Art in the Age of Steam: Europe, America and the Railway, 1830-1960

Impressionists and Post Impressionists

Impressionists and Post Impressionistsfeatures artists who were attracted by the railroad not only as a means of getting to their favorite painting sites, but also as an archetypal feature of modern life. In his paintings of the Saint-Lazare station in Paris, Claude Monet evokes the bustle of arrivals and departures and uses the railroad station as a place to try out new effects of light and atmosphere. In his view of the Europe Bridge (On the Pont de l’Europe) near this station, Gustave Caillebotte uses the iron trellis as a metaphor for the crushing effect of an industrial environment, while Edouard Manet in The Railway (The Gare Saint-Lazare) enlists the background tracks approaching the station to suggest the railroad as a symbol of liberation and escape. Monet and his colleague Camille Pissarro also examined the effects of the railroad on the countryside or suburbia.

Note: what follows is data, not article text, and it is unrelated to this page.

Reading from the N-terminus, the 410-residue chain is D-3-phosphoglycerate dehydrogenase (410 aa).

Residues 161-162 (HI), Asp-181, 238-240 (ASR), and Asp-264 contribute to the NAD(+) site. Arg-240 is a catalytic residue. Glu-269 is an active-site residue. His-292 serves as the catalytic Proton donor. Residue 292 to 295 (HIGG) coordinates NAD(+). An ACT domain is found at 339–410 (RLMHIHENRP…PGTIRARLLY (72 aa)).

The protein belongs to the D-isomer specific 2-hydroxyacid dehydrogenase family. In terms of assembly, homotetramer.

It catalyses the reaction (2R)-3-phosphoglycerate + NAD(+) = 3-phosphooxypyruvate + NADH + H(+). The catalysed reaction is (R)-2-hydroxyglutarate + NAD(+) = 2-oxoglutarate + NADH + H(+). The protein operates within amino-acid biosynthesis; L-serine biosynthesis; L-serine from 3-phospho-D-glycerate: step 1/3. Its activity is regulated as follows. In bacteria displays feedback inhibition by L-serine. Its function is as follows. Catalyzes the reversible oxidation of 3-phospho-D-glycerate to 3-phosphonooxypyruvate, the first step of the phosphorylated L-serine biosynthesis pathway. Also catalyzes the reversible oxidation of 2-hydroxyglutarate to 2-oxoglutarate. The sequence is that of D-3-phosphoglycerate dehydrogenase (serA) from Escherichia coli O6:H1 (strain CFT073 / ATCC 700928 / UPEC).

Édouard Manet, 1832-1883
The Railway (The Gare Saint-Lazare), 1873
84.2008.2

Claude Monet, 1840-1926
Gare Saint-Lazare, 1877
109.2008.2

Gustave Caillebotte, 1848-1894
On the Pont de l'Europe, 1876-1877
81.2008

Claude Monet, 1840-1926
Gare d'Argenteuil, 1872
106.2008

Claude Monet, 1840-1926
Railroad Bridge, Argenteuil, 1874
144.2013.4

Camille Pissarro, 1830-1903
Level Crossing at Les Pâtis, near Pontoise, 1873-1874
121.2008

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